Alphaville LLC is delighted to announce that its inaugural research report “Ice deal; US chief is interested in purchasing Greenland”, was quoted by prestigious British broadsheet the Guardian on Monday 19 August.
Phillip Inman, economics editor of the Observer and an economics writer for the Guardian, cited research analyst Jamie Powell’s $1.1tn price target for the arctic landmass in a piece this morning titled “Why does Donald Trump want to buy Greenland”.
The amusement being that the LLC is the spoof research organisation of the FT blog. Inman quoted it as being real……
Yes, yes, I know, people want the latest designs which is why every club issues three or four new strips every year. And they’re all copyright too.
But when were strips not copyright? How far back does one need to go for them to be free for all?
Subsidiary question, what’s the date for that in American sports teams?
The steam train enthusiasts should team up with coal-mining enthusiasts. There are bound to be a few near-surface deposits that could be mined by chaps in Victorian clothing, using pit ponies.
Forest of Dean might be a good start. Maybe Newcastle coast? Sea coal?
Update. So, checking on this. The mine in the Viscount Ridley’s land – not operated by him – cultivates the steam trains as an interesting market…..
Take it away Squander Two.
An open letter to Aer Lingus on the occasion of their quite dreadful service.
Dear Sir or Madam,
I was unfortunate enough to be on your delayed flight EI937 from Heathrow to Belfast City on 19/7/19, so am writing to complain about the delay itself, the way you made the delay worse, and the way you treated your passengers. I fly twice a week and have very low expectations of airlines, generally putting up with the whole awful experience that you all offer without complaining. That Aer Lingus have managed to do so much so badly in just one flight that I am prompted to write this letter is some sort of perverse achievement.
Those who have their own blogs, or Tweet and all that, are invited to spreads this little missive.
As such, it places Venezuela on par with adversaries such as Cuba, Syria, Iran and North Korea, who have also come under strident US measures.
Stringent, meaning strict, rather than strident, meaning shouty, perhaps?
US labels China a currency manipulator as trade tensions flare
As I point out elsewhere, the yuan falling is what is supposed to happen:
President Trump is vilely angry that China is manipulating the yuan down in value. This is to undo everything he’s been striving for in the trade negotiations, and how dare they do such a thing? It’s also true that the yuan going own in value is the normal and obvious market response to the various trade tariffs being imposed upon Chinese exports. Blaming people for what ought to happen, blaming people for what would happen even if everyone did nothing, doesn’t seem that great a basis for international politics.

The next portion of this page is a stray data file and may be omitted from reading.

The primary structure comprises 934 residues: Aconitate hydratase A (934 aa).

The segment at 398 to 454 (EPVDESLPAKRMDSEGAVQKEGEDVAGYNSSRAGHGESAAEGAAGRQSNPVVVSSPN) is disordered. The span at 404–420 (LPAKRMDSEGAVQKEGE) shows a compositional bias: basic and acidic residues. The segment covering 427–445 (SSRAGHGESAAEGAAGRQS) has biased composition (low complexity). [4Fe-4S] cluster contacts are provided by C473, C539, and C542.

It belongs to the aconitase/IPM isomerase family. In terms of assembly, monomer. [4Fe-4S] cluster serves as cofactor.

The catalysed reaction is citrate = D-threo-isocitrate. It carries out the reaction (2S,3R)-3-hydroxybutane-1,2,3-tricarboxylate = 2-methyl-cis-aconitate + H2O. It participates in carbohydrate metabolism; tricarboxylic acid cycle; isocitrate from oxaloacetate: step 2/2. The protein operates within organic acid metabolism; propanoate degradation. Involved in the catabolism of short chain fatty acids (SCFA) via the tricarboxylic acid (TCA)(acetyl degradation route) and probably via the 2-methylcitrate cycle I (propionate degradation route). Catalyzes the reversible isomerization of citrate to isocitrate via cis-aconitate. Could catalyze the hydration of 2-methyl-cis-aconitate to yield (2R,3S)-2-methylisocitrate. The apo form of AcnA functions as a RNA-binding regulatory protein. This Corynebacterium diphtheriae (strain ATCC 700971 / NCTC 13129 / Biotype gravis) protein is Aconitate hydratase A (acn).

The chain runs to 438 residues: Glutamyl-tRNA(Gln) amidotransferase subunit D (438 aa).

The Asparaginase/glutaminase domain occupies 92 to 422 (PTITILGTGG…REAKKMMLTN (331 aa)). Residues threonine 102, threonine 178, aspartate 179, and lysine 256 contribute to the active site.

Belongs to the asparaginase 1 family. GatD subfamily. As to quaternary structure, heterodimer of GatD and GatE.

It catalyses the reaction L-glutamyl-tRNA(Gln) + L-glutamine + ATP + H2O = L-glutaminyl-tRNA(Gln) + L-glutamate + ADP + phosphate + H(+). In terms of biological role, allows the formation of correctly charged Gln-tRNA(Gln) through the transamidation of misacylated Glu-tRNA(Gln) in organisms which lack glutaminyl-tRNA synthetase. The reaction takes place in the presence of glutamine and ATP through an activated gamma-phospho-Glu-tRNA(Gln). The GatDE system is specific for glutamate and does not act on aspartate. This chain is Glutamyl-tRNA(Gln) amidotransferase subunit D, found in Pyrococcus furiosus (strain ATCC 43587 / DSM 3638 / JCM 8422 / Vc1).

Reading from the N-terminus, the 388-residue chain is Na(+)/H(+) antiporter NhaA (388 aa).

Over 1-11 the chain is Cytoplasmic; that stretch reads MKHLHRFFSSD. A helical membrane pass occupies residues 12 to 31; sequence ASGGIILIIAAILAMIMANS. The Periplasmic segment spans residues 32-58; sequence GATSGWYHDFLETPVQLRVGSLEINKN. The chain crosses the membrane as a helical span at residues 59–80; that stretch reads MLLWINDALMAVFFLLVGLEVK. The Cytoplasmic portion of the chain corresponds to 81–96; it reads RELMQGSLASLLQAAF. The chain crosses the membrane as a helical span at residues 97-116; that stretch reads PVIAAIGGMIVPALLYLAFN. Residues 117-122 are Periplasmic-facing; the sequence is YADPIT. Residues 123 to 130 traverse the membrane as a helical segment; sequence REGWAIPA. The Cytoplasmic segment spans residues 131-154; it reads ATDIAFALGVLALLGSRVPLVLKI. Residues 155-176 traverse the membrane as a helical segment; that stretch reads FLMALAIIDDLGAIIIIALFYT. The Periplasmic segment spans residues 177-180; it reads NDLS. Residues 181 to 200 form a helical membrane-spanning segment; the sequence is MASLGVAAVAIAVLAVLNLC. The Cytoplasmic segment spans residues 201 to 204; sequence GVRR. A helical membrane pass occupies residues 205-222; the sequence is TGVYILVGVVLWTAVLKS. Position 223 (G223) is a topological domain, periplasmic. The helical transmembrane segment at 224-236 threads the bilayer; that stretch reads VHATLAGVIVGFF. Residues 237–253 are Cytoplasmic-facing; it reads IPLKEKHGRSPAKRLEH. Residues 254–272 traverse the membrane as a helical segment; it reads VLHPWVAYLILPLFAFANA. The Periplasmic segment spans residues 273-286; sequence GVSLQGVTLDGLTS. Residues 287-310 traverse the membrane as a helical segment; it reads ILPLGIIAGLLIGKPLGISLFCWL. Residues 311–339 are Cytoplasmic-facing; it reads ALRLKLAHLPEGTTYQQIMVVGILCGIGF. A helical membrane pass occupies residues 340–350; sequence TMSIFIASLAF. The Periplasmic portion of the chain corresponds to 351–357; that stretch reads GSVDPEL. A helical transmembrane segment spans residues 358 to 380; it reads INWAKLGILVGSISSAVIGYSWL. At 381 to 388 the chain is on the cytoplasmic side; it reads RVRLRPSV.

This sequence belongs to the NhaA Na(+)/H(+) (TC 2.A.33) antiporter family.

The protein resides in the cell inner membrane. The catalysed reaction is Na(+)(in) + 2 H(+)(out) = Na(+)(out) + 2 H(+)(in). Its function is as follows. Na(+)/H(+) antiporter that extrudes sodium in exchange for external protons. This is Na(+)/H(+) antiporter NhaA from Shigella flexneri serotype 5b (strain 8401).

The Donald might be doing good politics but then for me economics always does trump politics.
It was quite the thing back in the day:
Spudulike closes all 37 outlets as high street downturn continues
The Observer tells us that it’s all likely to be very difficult. Without actually managing to understand how the business works in the slightest.
Rolls-Royce has some advantages over other manufacturers under a no-deal Brexit. First, the aerospace industry already operates under World Trade Organisation rules, so there will be no extra tariffs.
Quite, so there’s no downside.
And what’s the thing the Observer doesn’t even know about? Rolls Royce earns in dollars. Which will be worth more when translated into sterling as the pound falls. And Rolls Royce reports in sterling. Thus Brexit will push up Rolls Royce profits. With no downside to be had from changes in tariffs.
It is not every day that you read a stock market announcement like the one from Goals this morning. The company said that the discovery means that there is “material uncertainty” about its accounts and that it does not believe it will be able to file its 2018 accounts by the regulatory deadline of September 30. Missing this deadline means that shares in Goals will be cancelled from that date.
It is not every day that you read a report like that in a newspaper.
It is the listing that will be cancelled of course, not the shares.
The profit maxim is paramount and is reflected in well established economic theory of supply and demand – holding back supply when demand is high, keeps prices high.
But only a monopolist – or a cartel – can do that. In a market high prices stimulate new supply, see?